A brief history course, as taught by SANU
Dr Slavenko Terzić, scientific adviser of the Serbian Academy of Arts and Sciences (SANU) testifies as an expert defence witness called by Slobodan Milošević about the ‘recent history’ of the Balkans, Serbia and the continuity of the Greater Albania idea, and the constant violence to which Kosovo Serbs have been exposed.
A brief history course is being taught at the trial of Slobodan Milošević - the history of the Balkans, Serbia and Kosovo and Metohija in particular. Dr Slavenko Terzić, the teacher, is a scientific adviser at the Serbian Academy of Arts and Sciences (SANU). In his capacity as an expert witness for the defence he has submitted to the Chamber a voluminous expert report on the ‘recent history’ of the area.
Judge Patrick Robinson suggests to Milošević that he should focus in his examination of the witness upon the events that immediately preceded the most recent crisis in Kosovo, upon constitutional issues and the development of the conflict that culminated in the first half of 1999. However, Terzić notes at the beginning of his testimony that three historical factors have substantially affected the ‘recent history’ of the area. According to him, these are first the Turkish conquest in the 15th century, which ‘introduced the conflict between the Islamic and Christian worlds in that area’; secondly the policies pursued by the great powers over the past 200 years, including the attempts by Austria-Hungary, Fascist Italy, Nazi Germany and others to ‘put the Balkans under their control’; and thirdly the policy pursued by the Comintern, the Yugoslav Communist Party and Tito, which ‘encouraged inter-ethnic rivalry instead of Yugoslav integralism’.
After he has deployed a series of maps dating from the 19th century to show that ‘European science has always designated Kosovo and Metohija as part of Old Serbia’, the former director of the SANU Institute of History places in evidence diplomatic documents and maps speaking of the plans to establish a Greater Albania that would include substantial parts of Serbia, Montenegro, Macedonia and northern Greece. The support of certain great powers - first Austria-Hungary, then Fascist Italy and Nazi Germany - has resulted in continuity of the ‘Greater Albania idea’, he says, and adds that today its supporters are NATO and ‘other powers’.
Terzić notes, quoting Mussolini's foreign minister Count Ciano, that Fascist Italy gave its support to the creation of a Greater Albania in order to turn it into a ‘fortress which would rule the Balkans relentlessly’. It is Terzić's ‘impression’ that in the past ten years efforts have been renewed ‘to create a new fortress which would be a centre for the trafficking of people and drugs and a stronghold of radical Islam in this part of Europe’. The SANU historian does not specify who has ‘renewed’ those alleged efforts, or where, but his previous answers lead to the conclusion that he is primarily referring to NATO and its member states.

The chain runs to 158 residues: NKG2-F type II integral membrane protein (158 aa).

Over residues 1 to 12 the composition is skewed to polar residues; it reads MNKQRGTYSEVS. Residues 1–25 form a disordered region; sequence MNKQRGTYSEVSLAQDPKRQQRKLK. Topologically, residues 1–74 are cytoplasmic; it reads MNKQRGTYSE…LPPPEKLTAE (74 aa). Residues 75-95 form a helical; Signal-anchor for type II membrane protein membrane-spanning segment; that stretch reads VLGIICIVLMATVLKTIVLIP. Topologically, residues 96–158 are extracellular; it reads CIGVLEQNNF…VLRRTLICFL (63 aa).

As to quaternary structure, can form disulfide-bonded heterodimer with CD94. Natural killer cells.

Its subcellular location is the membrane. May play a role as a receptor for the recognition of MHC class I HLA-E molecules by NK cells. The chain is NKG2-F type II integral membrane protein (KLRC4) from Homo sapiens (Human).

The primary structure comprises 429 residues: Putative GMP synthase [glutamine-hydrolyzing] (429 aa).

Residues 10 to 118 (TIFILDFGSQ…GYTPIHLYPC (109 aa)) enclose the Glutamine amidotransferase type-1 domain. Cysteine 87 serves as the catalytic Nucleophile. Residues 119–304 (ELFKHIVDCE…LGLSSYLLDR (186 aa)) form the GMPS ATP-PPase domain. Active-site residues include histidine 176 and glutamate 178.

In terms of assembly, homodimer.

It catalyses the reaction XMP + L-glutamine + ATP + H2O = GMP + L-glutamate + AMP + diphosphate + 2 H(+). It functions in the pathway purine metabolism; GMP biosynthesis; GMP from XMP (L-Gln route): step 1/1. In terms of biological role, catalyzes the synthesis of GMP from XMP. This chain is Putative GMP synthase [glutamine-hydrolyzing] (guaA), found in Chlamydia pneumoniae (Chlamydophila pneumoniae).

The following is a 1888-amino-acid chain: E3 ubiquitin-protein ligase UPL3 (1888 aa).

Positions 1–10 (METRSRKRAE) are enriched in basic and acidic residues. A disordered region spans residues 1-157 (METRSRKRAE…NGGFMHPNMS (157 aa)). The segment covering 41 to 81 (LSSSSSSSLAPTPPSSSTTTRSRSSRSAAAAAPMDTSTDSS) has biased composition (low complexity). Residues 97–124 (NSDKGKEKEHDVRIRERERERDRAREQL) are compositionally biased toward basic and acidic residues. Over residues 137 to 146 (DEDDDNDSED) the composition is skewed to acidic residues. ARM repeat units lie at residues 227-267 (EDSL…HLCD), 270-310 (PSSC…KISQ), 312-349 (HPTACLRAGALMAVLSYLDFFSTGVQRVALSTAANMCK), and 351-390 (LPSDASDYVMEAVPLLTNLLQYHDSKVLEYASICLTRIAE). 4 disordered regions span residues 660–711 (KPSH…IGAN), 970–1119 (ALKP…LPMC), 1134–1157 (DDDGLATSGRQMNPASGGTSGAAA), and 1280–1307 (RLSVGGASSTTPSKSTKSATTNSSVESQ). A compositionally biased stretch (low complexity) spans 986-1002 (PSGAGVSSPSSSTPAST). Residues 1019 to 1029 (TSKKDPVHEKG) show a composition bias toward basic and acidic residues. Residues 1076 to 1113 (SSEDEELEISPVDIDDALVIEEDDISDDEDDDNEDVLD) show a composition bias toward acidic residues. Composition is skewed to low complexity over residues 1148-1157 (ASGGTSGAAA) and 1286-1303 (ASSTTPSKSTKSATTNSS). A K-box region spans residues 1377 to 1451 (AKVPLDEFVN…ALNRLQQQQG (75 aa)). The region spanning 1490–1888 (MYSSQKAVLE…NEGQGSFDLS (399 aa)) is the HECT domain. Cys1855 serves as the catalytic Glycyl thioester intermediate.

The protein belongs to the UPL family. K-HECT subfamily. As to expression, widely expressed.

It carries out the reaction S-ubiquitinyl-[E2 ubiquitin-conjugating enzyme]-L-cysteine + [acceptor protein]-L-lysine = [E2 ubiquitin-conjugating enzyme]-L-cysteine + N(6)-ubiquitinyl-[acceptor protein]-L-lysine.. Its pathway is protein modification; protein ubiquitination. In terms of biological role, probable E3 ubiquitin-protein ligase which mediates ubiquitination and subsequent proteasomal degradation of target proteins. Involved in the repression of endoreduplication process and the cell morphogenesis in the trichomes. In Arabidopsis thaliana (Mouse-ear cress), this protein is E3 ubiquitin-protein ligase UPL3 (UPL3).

In his opinion, the idea of a Greater Albania has two ideological foundations. The first is ‘pan-Islamism’, which is ‘skilfully hidden’ he says, adding that ‘it is no accident’ that a photograph of Ibrahim Rugova with Pope John Paul II is prominently displayed in the office of the Kosovo president. According to Terzić, this should be proof enough of Rugova's ‘skill in hiding’ his ‘pan-Islamism’.
Milošević's expert witness states that the second foundation for the idea of a Greater Albania is ‘pan-Illyrism’. This, according to him, is based on the fallacious premise that Albanians are the descendants of Illyrians and that they are entitled to the erstwhile Illyrian territories ‘occupied’ by the Slavs - this being the basis for the ‘ethnic cleansing’ of other peoples from those territories.
Terzić then goes on to discuss ‘the continuous violence perpetrated by Albanians against the Serbs’, noting that ‘the first great ethnic cleansing’ of the Serbs in Kosovo was carried out between 1878 and 1912, while the second great wave of ethnic cleansing happened in World War II under the auspices of fascist Italy and Nazi Germany. After the war, the communists failed to ‘de-nazify the Albanian community in Kosovo’ and sanctioned the ethnic situation that had resulted from the occupation, thus creating the conditions for a new wave of ethnic cleansing in the early sixties.
This brief course in the history of the Balkans as taught by SANU is over for one day and will continue on the next.
SENSE News Agency, The Hague, 6 December 2004